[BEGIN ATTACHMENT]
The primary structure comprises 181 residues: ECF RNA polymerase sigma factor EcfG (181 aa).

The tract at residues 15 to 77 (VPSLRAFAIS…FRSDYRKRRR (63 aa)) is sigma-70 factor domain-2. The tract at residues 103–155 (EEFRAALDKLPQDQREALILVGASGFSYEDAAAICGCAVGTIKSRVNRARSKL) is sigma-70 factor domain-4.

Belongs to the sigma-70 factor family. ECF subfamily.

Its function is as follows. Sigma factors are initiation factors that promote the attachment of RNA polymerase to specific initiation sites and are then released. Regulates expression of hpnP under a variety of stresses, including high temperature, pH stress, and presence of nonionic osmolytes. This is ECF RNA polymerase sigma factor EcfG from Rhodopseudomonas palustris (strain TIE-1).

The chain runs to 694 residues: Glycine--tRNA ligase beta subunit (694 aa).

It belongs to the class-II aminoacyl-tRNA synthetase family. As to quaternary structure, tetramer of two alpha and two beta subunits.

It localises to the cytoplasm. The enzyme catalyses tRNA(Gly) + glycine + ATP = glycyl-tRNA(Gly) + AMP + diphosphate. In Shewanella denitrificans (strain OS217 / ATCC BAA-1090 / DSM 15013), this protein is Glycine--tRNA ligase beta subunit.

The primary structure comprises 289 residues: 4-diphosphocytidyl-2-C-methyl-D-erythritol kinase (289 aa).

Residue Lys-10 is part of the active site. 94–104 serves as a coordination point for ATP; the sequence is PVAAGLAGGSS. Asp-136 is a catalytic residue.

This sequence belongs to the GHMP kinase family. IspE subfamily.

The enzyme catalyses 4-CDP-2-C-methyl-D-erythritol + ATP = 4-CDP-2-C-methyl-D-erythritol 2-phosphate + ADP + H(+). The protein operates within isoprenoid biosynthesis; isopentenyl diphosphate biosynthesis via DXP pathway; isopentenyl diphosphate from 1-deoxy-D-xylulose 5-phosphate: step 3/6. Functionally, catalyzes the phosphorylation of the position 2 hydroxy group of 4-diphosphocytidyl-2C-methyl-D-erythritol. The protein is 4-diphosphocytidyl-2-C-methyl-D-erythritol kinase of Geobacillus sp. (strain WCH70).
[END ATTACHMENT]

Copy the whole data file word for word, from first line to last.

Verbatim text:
The primary structure comprises 181 residues: ECF RNA polymerase sigma factor EcfG (181 aa).

The tract at residues 15 to 77 (VPSLRAFAIS…FRSDYRKRRR (63 aa)) is sigma-70 factor domain-2. The tract at residues 103–155 (EEFRAALDKLPQDQREALILVGASGFSYEDAAAICGCAVGTIKSRVNRARSKL) is sigma-70 factor domain-4.

Belongs to the sigma-70 factor family. ECF subfamily.

Its function is as follows. Sigma factors are initiation factors that promote the attachment of RNA polymerase to specific initiation sites and are then released. Regulates expression of hpnP under a variety of stresses, including high temperature, pH stress, and presence of nonionic osmolytes. This is ECF RNA polymerase sigma factor EcfG from Rhodopseudomonas palustris (strain TIE-1).

The chain runs to 694 residues: Glycine--tRNA ligase beta subunit (694 aa).

It belongs to the class-II aminoacyl-tRNA synthetase family. As to quaternary structure, tetramer of two alpha and two beta subunits.

It localises to the cytoplasm. The enzyme catalyses tRNA(Gly) + glycine + ATP = glycyl-tRNA(Gly) + AMP + diphosphate. In Shewanella denitrificans (strain OS217 / ATCC BAA-1090 / DSM 15013), this protein is Glycine--tRNA ligase beta subunit.

The primary structure comprises 289 residues: 4-diphosphocytidyl-2-C-methyl-D-erythritol kinase (289 aa).

Residue Lys-10 is part of the active site. 94–104 serves as a coordination point for ATP; the sequence is PVAAGLAGGSS. Asp-136 is a catalytic residue.

This sequence belongs to the GHMP kinase family. IspE subfamily.

The enzyme catalyses 4-CDP-2-C-methyl-D-erythritol + ATP = 4-CDP-2-C-methyl-D-erythritol 2-phosphate + ADP + H(+). The protein operates within isoprenoid biosynthesis; isopentenyl diphosphate biosynthesis via DXP pathway; isopentenyl diphosphate from 1-deoxy-D-xylulose 5-phosphate: step 3/6. Functionally, catalyzes the phosphorylation of the position 2 hydroxy group of 4-diphosphocytidyl-2C-methyl-D-erythritol. The protein is 4-diphosphocytidyl-2-C-methyl-D-erythritol kinase of Geobacillus sp. (strain WCH70).